National Data | August Jobs— Immigrant Population Falls for First Time Since Great Recession!
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In the months immediately after Donald Trump’s election, immigrant displacement of American workers and growth of the foreign-born workforce (including illegals) seemed to be reversing so consistently that we were surprised when April’s job data suddenly undid all the gains. We wondered if it was statistical noise or a seasonal artifact that would soon reverse. But July’s job report seemed finally to confirm that the Trump Effect is real. And the August jobs report, released before the Labor Day weekend on Friday, September 1, offers the most dramatic evidence yet.

There were 138,000 fewer working-age immigrants in the country in August 2017 than in August 2016, according to the Labor Department—a decline of 0.33%. Year-over-year declines of this magnitude last occurred in 2009, the nadir of the Great Recession. And even in that dreadful year, the August reading showed an increase in foreign-born population from the same month of the prior year.

Any decline in the foreign-born working age population during a period of fairly robust employment growth is an extraordinary development. Job growth has always attracted illegal border crossers—at least, before Trump.

Seasonal factors are always at work, so it is particularly heartening to juxtapose August 2017’s year-over-year decline in foreign-born population to the massive 1.478 million year-over-year increase in August 2016, when an unreported (by the Main Stream Media) late Obama Era illegal alien surge was clearly underway.

Change in Foreign-born population from same month prior

(age 16+; in 1,000s; BLS data)

July 2016 1,176
Aug. 2016 1,478
Sept. 2016 1,471
Oct. 2016 1,711
Nov. 2016 1,545
Dec. 2016 886
Jan. 2017 351
Feb. 2017 177
Mar. 2017 56
Apr. 2017 770
May 2017 697
June 2017 497
July 2017 141
Aug. 2017 -138

The bad news: the two employment surveys reached very different conclusions. The widely cited Payroll Survey figure reported that 156,000 jobs were created in the month of August, while the Household Survey, which alone disaggregates total employment into immigrant and native-born components, found a 74,000 job loss. This meant that in August:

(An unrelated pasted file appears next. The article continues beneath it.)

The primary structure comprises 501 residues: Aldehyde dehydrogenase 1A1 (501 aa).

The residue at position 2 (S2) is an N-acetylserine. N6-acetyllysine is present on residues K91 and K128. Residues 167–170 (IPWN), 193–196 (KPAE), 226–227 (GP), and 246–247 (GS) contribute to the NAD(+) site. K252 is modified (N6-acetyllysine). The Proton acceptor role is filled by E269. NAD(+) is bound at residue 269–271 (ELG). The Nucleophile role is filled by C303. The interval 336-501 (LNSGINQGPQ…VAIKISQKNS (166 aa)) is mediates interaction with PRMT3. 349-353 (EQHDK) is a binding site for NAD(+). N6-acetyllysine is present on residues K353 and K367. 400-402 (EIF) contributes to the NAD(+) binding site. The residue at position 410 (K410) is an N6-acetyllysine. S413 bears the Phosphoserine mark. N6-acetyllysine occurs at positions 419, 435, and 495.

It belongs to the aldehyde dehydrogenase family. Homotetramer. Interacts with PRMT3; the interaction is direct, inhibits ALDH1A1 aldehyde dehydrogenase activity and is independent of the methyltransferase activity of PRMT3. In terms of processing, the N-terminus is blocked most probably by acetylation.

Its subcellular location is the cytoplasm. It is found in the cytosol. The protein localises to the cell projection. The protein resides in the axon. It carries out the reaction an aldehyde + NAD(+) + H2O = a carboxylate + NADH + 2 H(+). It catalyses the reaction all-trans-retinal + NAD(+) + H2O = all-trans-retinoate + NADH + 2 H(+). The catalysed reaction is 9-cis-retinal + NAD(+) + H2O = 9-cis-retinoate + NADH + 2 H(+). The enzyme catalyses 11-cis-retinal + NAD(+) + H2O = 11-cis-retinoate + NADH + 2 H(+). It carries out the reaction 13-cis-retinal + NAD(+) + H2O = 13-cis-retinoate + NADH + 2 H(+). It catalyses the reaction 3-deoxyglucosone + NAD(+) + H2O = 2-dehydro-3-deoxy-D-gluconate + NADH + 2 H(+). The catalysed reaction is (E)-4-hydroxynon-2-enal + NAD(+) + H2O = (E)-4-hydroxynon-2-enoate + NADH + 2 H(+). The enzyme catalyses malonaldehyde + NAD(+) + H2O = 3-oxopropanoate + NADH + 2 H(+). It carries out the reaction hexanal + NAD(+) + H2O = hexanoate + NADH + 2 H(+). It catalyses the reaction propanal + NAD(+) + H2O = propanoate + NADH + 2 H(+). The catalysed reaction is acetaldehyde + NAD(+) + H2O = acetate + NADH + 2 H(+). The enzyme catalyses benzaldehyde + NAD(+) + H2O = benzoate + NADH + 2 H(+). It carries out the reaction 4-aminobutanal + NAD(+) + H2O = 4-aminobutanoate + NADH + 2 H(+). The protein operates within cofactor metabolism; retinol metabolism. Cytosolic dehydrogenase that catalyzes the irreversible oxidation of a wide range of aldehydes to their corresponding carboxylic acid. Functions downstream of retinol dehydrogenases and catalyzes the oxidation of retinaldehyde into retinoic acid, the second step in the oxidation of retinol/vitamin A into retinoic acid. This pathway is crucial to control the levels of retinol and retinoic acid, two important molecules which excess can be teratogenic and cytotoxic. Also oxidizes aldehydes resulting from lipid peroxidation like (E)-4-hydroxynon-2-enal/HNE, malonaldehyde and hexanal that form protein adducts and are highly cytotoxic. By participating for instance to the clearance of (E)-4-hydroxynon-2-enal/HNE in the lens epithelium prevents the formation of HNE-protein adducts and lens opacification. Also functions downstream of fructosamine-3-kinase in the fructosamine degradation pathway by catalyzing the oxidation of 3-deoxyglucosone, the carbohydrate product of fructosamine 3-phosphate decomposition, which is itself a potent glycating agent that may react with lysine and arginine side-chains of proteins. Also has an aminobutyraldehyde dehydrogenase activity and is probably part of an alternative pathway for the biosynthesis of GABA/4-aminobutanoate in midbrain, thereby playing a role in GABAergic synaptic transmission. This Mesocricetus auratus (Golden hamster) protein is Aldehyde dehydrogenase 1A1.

• Total employment fell 74,000, down by 0.05%
  • Native-born American employment fell 296,000, down by 0.23%
  • Foreign-born immigrant employment rose 222,000, up 0.85%
Our August takeaway: Year-over-year population data indicate that immigrants are now leaving the country. But, paradoxically, the monthly employment data for August imply that a strong economy is luring immigrants already here into the labor force—probably because of their superior mobility and willingness to accept lower wages—and, as a result, native-born Americans are still being displaced.

During the 96 months of Barack Obama’s tenure, immigrant employment rose 4.2 times faster than native-born American employment—19.8% versus 4.7%.

During Trump’s first seven months immigrant employment rose by 510,000, an 1.11% increase, while native-born Americans gained 1,145,000 jobs, a 1.96% increase.

So while we have not yet decisively reversed the long-term Obama-Era trend, the first seven months of Trump has moved us much closer to that goal.

Native-born American workers lost ground to their foreign-born competitors throughout the Obama years, and this trend accelerated significantly in the months leading up to the election. This is brought out in our New American Worker Displacement Index (NVDAWDI) graphic: